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December 10 has become a landmark for all human rights’ defenders. It is the day when the international community celebrates UN Human Rights Day to mark the adoption of the Universal Declaration of Human Rights in 1948. A research project led by ERC grantee Professor Lauri Mälksoo, based at the University of Tartu (Estonia), illustrates the significance of human rights in today’s global context by looking at precisely how countries like Russia, understand and practice international law.
During United Nations Disarmament Week (22-28 October 2012), the danger of the arms race and the need for its cessation will be discussed. The project led by Professor Christoph Meyer, an ERC grantee based at King's College in London (UK) is particularly relevant. He recently presented the final results on his ERC-funded project on forecasts for the prevention of armed conflicts.
The ‘Gothic’ architectural style, which flourished during the high- and late-medieval periods, from the 12th to 16th centuries AD, gave Europe some of its greatest cathedrals, minsters and churches as well as an architectural treasure house of palaces, town halls and guild buildings among others. Importantly, the soaring open spaces conceived and constructed by the architects of the period were only made possible by the innovative ways of designing and constructing ambitious vaulted ceilings. How did those medieval builders go about designing these huge complex monuments? And in an era without computers and design software, how did they set down their visions and transmit them in usable form to the master builders and masons who created them?
Quantum theory, despite being one of the most successful scientific theories in history, throws up some bizarre ideas: quantum spin, the uncertainty principle, wave/particle duality, quantum entanglement and non-locality - or “spooky action at a distance” as Einstein once called it. But these are not just abstract concepts or the preserve of theory: Dr Szabolcs Csonka is working on isolating fundamental particles so as to study these phenomena first hand in electrons and thus bring quantum computers one step closer to reality.
In cooperation with the CNRS and University of Bergen When did human behaviour as we know it begin? Work conducted by an international team of researchers suggests that modern culture emerged 44,000 years ago. Their analysis of archaeological material discovered at Border Cave in South Africa has demonstrated that much of the material culture that characterized the lifestyle of San hunter-gatherers in southern Africa was part of the culture and technology of the inhabitants of Border Cave 44,000 years ago. This research, funded by an ERC Advanced Grant, is published in the online edition of the Proceedings of the National Academy of Sciences.
The first cultivated plants in south-western Europe date back to the first half of the 6th millennium BC. Farmers in this region cultivated a wide variety of crops which included cereals and legumes, as well as other crops such as flax and poppy. They also collected wild plants. Yet, available data from this area is scarce and unevenly distributed across the territory: with blank regions, like northern Morocco, where archaeobotanical data is still almost non-existent.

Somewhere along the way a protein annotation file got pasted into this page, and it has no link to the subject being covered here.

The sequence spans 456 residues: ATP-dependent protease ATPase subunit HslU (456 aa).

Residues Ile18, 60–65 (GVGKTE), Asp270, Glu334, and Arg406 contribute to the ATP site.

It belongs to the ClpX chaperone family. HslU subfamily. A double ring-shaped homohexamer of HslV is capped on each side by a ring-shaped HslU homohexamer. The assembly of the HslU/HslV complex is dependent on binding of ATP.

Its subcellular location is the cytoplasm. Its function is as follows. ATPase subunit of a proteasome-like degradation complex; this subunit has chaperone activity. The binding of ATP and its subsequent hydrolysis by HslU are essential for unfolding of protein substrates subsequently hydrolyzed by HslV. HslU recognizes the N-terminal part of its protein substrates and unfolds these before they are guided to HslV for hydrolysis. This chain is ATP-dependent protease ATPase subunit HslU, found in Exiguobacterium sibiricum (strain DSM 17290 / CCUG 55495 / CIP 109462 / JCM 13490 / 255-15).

Many of the electronic gadgets we currently take for granted already use ‘spintronics’ – for instance, the high-capacity hard disks that we find in today’s laptops. With the help of her ERC funding, Professor Roberta Sessoli is advancing our knowledge of the fundamental properties of molecular magnets and quantum spin, research which may lead to new molecular spin-based technologies. Prof Sessoli will attend the conference ERC – 5 years of achievement and the Italian National Information Day on the ERC funding schemes in Rome on 25 June 2012.
Ulster’s rugby stars, with the help of Queen’s University’s School of Psychology, have been taking part in an exciting new virtual reality project to help improve their tackling technique. The work, which is part of a much larger project funded by the European Research Council, has been developed by Queen’s Professor of Psychology Cathy Craig. She uses virtual reality to understand how expert players deal with deceptive movement on the field of play.
Over 44 million French citizens have the right to vote next Sunday in the second round of the presidential elections. One ERC grantee will be looking at them attentively: Dr Michael Bruter, a political scientist working at the London School of Economics (UK). His research focuses on the deep mystery that surrounds the act of voting, and especially what happens in voters' minds as they stand in the polling booth, ready to place their ballot paper in the box.
Pursuing a sustainable development and broadening social justice and cohesion are some of the challenges that Europe is currently facing. What if we could learn how to solve these challenges by using the social and political innovations taking place in different corners of the globe? Professor Boaventura de Sousa Santos suggests that a new approach can be developed in Europe based on the diversity of practices elsewhere.